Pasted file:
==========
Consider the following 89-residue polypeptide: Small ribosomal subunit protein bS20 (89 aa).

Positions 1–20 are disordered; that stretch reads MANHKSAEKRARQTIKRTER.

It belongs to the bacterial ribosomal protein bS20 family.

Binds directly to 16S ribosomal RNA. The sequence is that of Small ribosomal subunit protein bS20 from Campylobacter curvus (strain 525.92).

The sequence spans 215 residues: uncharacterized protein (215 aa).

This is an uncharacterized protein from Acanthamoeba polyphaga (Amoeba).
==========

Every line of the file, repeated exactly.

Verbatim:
Consider the following 89-residue polypeptide: Small ribosomal subunit protein bS20 (89 aa).

Positions 1–20 are disordered; that stretch reads MANHKSAEKRARQTIKRTER.

It belongs to the bacterial ribosomal protein bS20 family.

Binds directly to 16S ribosomal RNA. The sequence is that of Small ribosomal subunit protein bS20 from Campylobacter curvus (strain 525.92).

The sequence spans 215 residues: uncharacterized protein (215 aa).

This is an uncharacterized protein from Acanthamoeba polyphaga (Amoeba).